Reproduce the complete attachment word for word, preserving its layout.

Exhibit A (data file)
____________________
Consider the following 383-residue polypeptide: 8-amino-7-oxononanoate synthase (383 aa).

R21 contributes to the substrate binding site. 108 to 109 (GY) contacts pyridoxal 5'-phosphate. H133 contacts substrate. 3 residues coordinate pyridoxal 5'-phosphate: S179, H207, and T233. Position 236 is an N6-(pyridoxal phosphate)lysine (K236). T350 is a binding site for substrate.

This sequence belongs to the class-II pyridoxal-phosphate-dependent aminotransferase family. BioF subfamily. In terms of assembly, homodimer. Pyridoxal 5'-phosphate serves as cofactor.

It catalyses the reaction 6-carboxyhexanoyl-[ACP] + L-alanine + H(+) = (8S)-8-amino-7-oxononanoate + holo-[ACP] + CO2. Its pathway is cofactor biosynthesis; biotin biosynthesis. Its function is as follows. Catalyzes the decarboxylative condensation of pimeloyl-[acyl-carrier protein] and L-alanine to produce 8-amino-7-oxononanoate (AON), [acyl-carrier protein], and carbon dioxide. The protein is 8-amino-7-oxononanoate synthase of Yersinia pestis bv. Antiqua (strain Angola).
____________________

Consider the following 383-residue polypeptide: 8-amino-7-oxononanoate synthase (383 aa).

R21 contributes to the substrate binding site. 108 to 109 (GY) contacts pyridoxal 5'-phosphate. H133 contacts substrate. 3 residues coordinate pyridoxal 5'-phosphate: S179, H207, and T233. Position 236 is an N6-(pyridoxal phosphate)lysine (K236). T350 is a binding site for substrate.

This sequence belongs to the class-II pyridoxal-phosphate-dependent aminotransferase family. BioF subfamily. In terms of assembly, homodimer. Pyridoxal 5'-phosphate serves as cofactor.

It catalyses the reaction 6-carboxyhexanoyl-[ACP] + L-alanine + H(+) = (8S)-8-amino-7-oxononanoate + holo-[ACP] + CO2. Its pathway is cofactor biosynthesis; biotin biosynthesis. Its function is as follows. Catalyzes the decarboxylative condensation of pimeloyl-[acyl-carrier protein] and L-alanine to produce 8-amino-7-oxononanoate (AON), [acyl-carrier protein], and carbon dioxide. The protein is 8-amino-7-oxononanoate synthase of Yersinia pestis bv. Antiqua (strain Angola).